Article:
The General Properties of the Sun Notes: The General Properties of the Sun The sun is an average star with average brightness. It only looks bright because it s so close. It contains 99% of the mass of the solar system. It is made of entirely

More information

Our sun is the star in our solar system, which lies within a galaxy (Milky Way) within the universe. A star is a large glowing ball of gas that

Our sun is the star in our solar system, which lies within a galaxy (Milky Way) within the universe. A star is a large glowing ball of gas that Our sun is the star in our solar system, which lies within a galaxy (Milky Way) within the universe. A star is a large glowing ball of gas that generates energy through nuclear fusion in its core. The

More information

10/17/ A Closer Look at the Sun. Chapter 11: Our Star. Why does the Sun shine? Lecture Outline

10/17/ A Closer Look at the Sun. Chapter 11: Our Star. Why does the Sun shine? Lecture Outline Lecture Outline 11.1 A Closer Look at the Sun Chapter 11: Our Star Our goals for learning: Why does the Sun shine? What is the Sun's structure? Why does the Sun shine? Is it on FIRE? Is it on FIRE? Chemical

More information

Explain how the sun converts matter into energy in its core. Describe the three layers of the sun s atmosphere.

Explain how the sun converts matter into energy in its core. Describe the three layers of the sun s atmosphere. Chapter 29 and 30 Explain how the sun converts matter into energy in its core. Describe the three layers of the sun s atmosphere. Explain how sunspots are related to powerful magnetic fields on the sun.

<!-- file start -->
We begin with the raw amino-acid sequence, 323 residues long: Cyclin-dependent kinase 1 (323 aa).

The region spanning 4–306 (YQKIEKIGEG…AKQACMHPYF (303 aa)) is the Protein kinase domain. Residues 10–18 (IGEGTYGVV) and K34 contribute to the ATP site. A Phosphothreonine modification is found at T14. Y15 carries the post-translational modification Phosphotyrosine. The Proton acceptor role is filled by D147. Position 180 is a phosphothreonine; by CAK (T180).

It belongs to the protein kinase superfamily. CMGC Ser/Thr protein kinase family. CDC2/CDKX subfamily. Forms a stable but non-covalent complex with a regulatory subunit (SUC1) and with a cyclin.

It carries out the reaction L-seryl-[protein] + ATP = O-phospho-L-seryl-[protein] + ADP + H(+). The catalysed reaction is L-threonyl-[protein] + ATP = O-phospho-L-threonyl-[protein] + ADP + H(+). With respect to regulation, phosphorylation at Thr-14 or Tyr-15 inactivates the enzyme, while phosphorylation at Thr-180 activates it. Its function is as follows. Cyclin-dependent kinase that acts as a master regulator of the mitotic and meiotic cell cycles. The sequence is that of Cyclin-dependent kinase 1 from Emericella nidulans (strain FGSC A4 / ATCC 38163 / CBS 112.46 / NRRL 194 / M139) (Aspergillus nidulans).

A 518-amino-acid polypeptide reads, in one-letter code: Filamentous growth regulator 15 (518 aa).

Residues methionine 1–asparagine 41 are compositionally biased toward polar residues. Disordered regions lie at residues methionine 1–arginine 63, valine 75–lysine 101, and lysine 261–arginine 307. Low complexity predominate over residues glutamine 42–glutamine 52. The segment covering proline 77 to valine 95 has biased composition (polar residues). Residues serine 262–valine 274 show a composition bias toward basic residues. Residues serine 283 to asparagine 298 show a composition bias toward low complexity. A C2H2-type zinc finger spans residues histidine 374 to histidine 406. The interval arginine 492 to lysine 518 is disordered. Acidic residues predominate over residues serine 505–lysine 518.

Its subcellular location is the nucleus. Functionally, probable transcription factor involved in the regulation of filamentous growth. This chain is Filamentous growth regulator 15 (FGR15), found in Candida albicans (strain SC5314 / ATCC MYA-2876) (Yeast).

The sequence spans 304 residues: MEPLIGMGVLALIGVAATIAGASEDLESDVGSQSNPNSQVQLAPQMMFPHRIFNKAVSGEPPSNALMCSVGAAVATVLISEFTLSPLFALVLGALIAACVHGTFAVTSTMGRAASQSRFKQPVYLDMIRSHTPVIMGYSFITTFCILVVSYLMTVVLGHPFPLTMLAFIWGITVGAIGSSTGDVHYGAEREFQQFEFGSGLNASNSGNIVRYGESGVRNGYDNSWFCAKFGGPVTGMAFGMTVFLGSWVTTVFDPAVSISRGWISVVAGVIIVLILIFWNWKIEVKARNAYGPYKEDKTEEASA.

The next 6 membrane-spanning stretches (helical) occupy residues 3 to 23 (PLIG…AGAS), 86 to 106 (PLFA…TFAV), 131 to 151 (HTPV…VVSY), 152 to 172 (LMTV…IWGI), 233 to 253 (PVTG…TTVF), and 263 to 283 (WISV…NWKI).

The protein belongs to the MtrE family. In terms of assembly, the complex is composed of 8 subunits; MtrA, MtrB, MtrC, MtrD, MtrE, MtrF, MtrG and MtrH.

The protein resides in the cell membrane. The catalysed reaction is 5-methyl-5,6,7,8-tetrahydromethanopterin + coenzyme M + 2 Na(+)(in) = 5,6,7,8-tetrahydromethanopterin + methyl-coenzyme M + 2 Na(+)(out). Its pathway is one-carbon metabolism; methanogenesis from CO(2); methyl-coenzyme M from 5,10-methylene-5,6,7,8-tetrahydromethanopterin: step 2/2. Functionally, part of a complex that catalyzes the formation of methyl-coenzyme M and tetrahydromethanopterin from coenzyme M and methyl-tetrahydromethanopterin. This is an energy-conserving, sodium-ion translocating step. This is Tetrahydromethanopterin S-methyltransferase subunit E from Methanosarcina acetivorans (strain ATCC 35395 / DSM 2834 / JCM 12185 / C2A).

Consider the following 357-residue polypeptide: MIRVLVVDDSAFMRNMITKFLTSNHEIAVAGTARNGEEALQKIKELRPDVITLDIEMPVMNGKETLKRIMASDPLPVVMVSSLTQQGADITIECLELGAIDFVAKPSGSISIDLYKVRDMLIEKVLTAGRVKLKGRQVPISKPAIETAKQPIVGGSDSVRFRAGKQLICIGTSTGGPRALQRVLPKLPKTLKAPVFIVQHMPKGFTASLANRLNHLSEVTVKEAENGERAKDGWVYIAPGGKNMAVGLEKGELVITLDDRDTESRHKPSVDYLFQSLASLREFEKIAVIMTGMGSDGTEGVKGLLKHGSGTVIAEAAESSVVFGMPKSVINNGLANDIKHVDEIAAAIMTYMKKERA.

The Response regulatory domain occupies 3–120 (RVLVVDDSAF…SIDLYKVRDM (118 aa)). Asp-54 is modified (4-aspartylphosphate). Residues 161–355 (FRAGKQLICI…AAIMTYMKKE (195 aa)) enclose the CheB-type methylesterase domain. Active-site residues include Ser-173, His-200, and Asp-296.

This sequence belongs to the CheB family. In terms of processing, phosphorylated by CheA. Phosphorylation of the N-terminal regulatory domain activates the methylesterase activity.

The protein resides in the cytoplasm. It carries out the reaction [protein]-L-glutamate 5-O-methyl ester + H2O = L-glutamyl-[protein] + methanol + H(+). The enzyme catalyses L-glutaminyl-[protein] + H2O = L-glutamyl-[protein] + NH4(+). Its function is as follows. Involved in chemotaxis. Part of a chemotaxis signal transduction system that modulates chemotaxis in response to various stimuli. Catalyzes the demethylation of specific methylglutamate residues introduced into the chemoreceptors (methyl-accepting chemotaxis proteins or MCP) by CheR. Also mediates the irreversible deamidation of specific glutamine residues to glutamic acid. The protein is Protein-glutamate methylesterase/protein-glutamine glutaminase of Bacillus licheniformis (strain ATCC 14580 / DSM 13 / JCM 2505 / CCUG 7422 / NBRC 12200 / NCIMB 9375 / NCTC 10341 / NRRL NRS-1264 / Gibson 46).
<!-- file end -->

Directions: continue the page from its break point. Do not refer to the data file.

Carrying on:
More information

Chapter 8 The Sun Our Star

Chapter 8 The Sun Our Star Note that the following lectures include animations and PowerPoint effects such as fly ins and transitions that require you to be in PowerPoint's Slide Show mode (presentation mode). Chapter 8 The Sun

More information

The Sun as Our Star. Properties of the Sun. Solar Composition. Last class we talked about how the Sun compares to other stars in the sky

The Sun as Our Star. Properties of the Sun. Solar Composition. Last class we talked about how the Sun compares to other stars in the sky The Sun as Our Star Last class we talked about how the Sun compares to other stars in the sky Today's lecture will concentrate on the different layers of the Sun's interior and its atmosphere We will also

More information

Announcements. - Homework #5 due today - Review on Monday 3:30 4:15pm in RH103 - Test #2 next Tuesday, Oct 11

Announcements. - Homework #5 due today - Review on Monday 3:30 4:15pm in RH103 - Test #2 next Tuesday, Oct 11 Announcements - Homework #5 due today - Review on Monday 3:30 4:15pm in RH103 - Test #2 next Tuesday, Oct 11 Review for Test #2 Oct 11 Topics: The Solar System and its Formation The Earth and our Moon